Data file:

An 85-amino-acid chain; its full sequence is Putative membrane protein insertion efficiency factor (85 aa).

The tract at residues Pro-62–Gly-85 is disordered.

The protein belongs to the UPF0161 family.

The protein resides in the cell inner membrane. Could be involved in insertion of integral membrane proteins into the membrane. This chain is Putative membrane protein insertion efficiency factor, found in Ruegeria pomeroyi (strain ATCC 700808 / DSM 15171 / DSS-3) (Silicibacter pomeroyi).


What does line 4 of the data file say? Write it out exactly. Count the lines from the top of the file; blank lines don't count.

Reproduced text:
The protein resides in the cell inner membrane. Could be involved in insertion of integral membrane proteins into the membrane. This chain is Putative membrane protein insertion efficiency factor, found in Ruegeria pomeroyi (strain ATCC 700808 / DSM 15171 / DSS-3) (Silicibacter pomeroyi).